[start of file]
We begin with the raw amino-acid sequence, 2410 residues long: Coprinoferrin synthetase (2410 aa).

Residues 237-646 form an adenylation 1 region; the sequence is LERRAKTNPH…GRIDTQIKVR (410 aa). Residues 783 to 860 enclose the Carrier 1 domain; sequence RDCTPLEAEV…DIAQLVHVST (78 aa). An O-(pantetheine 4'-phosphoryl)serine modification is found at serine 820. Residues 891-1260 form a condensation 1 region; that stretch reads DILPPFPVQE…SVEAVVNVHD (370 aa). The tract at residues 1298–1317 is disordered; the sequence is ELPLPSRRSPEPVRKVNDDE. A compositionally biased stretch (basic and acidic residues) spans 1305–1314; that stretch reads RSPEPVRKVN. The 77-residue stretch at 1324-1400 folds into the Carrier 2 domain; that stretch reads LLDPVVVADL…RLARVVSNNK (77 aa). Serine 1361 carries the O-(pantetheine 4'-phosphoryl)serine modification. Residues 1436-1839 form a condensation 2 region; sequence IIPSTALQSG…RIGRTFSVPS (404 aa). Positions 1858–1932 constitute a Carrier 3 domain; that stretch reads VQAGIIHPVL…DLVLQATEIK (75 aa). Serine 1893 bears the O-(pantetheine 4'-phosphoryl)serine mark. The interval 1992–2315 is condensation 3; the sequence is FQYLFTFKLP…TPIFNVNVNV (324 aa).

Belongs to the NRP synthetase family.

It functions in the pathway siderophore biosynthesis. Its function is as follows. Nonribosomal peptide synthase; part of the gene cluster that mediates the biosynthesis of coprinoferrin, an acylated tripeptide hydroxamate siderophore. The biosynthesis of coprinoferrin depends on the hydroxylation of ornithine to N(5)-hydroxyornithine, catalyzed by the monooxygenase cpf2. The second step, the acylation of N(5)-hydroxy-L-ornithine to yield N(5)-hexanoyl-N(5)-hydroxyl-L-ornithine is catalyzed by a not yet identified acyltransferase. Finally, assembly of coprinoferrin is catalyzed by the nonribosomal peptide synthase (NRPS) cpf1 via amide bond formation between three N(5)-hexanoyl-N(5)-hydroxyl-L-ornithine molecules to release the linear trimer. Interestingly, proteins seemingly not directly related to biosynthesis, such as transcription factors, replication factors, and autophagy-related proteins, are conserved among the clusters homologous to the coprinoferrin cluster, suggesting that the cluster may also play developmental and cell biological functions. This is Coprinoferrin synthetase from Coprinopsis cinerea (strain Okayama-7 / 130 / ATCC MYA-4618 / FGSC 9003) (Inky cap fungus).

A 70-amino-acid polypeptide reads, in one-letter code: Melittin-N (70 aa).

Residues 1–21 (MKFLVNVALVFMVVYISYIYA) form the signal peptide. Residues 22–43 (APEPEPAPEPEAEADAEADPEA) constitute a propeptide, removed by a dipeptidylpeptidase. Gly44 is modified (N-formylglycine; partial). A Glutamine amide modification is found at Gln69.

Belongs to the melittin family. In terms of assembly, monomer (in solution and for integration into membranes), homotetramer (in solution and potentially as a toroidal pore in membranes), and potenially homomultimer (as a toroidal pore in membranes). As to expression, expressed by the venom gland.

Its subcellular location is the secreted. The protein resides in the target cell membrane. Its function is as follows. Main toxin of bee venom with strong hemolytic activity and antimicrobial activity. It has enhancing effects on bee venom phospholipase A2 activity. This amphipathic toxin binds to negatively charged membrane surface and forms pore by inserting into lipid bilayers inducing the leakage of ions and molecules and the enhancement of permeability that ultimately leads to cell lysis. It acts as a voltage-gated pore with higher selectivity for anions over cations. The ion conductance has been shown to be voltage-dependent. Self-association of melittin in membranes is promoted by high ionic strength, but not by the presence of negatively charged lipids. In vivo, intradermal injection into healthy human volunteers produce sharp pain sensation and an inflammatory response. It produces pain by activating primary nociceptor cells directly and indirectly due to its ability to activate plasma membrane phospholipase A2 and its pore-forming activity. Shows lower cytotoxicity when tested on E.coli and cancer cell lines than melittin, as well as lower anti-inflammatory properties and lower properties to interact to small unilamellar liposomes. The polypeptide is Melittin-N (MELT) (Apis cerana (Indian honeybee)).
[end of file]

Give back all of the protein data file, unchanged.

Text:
We begin with the raw amino-acid sequence, 2410 residues long: Coprinoferrin synthetase (2410 aa).

Residues 237-646 form an adenylation 1 region; the sequence is LERRAKTNPH…GRIDTQIKVR (410 aa). Residues 783 to 860 enclose the Carrier 1 domain; sequence RDCTPLEAEV…DIAQLVHVST (78 aa). An O-(pantetheine 4'-phosphoryl)serine modification is found at serine 820. Residues 891-1260 form a condensation 1 region; that stretch reads DILPPFPVQE…SVEAVVNVHD (370 aa). The tract at residues 1298–1317 is disordered; the sequence is ELPLPSRRSPEPVRKVNDDE. A compositionally biased stretch (basic and acidic residues) spans 1305–1314; that stretch reads RSPEPVRKVN. The 77-residue stretch at 1324-1400 folds into the Carrier 2 domain; that stretch reads LLDPVVVADL…RLARVVSNNK (77 aa). Serine 1361 carries the O-(pantetheine 4'-phosphoryl)serine modification. Residues 1436-1839 form a condensation 2 region; sequence IIPSTALQSG…RIGRTFSVPS (404 aa). Positions 1858–1932 constitute a Carrier 3 domain; that stretch reads VQAGIIHPVL…DLVLQATEIK (75 aa). Serine 1893 bears the O-(pantetheine 4'-phosphoryl)serine mark. The interval 1992–2315 is condensation 3; the sequence is FQYLFTFKLP…TPIFNVNVNV (324 aa).

Belongs to the NRP synthetase family.

It functions in the pathway siderophore biosynthesis. Its function is as follows. Nonribosomal peptide synthase; part of the gene cluster that mediates the biosynthesis of coprinoferrin, an acylated tripeptide hydroxamate siderophore. The biosynthesis of coprinoferrin depends on the hydroxylation of ornithine to N(5)-hydroxyornithine, catalyzed by the monooxygenase cpf2. The second step, the acylation of N(5)-hydroxy-L-ornithine to yield N(5)-hexanoyl-N(5)-hydroxyl-L-ornithine is catalyzed by a not yet identified acyltransferase. Finally, assembly of coprinoferrin is catalyzed by the nonribosomal peptide synthase (NRPS) cpf1 via amide bond formation between three N(5)-hexanoyl-N(5)-hydroxyl-L-ornithine molecules to release the linear trimer. Interestingly, proteins seemingly not directly related to biosynthesis, such as transcription factors, replication factors, and autophagy-related proteins, are conserved among the clusters homologous to the coprinoferrin cluster, suggesting that the cluster may also play developmental and cell biological functions. This is Coprinoferrin synthetase from Coprinopsis cinerea (strain Okayama-7 / 130 / ATCC MYA-4618 / FGSC 9003) (Inky cap fungus).

A 70-amino-acid polypeptide reads, in one-letter code: Melittin-N (70 aa).

Residues 1–21 (MKFLVNVALVFMVVYISYIYA) form the signal peptide. Residues 22–43 (APEPEPAPEPEAEADAEADPEA) constitute a propeptide, removed by a dipeptidylpeptidase. Gly44 is modified (N-formylglycine; partial). A Glutamine amide modification is found at Gln69.

Belongs to the melittin family. In terms of assembly, monomer (in solution and for integration into membranes), homotetramer (in solution and potentially as a toroidal pore in membranes), and potenially homomultimer (as a toroidal pore in membranes). As to expression, expressed by the venom gland.

Its subcellular location is the secreted. The protein resides in the target cell membrane. Its function is as follows. Main toxin of bee venom with strong hemolytic activity and antimicrobial activity. It has enhancing effects on bee venom phospholipase A2 activity. This amphipathic toxin binds to negatively charged membrane surface and forms pore by inserting into lipid bilayers inducing the leakage of ions and molecules and the enhancement of permeability that ultimately leads to cell lysis. It acts as a voltage-gated pore with higher selectivity for anions over cations. The ion conductance has been shown to be voltage-dependent. Self-association of melittin in membranes is promoted by high ionic strength, but not by the presence of negatively charged lipids. In vivo, intradermal injection into healthy human volunteers produce sharp pain sensation and an inflammatory response. It produces pain by activating primary nociceptor cells directly and indirectly due to its ability to activate plasma membrane phospholipase A2 and its pore-forming activity. Shows lower cytotoxicity when tested on E.coli and cancer cell lines than melittin, as well as lower anti-inflammatory properties and lower properties to interact to small unilamellar liposomes. The polypeptide is Melittin-N (MELT) (Apis cerana (Indian honeybee)).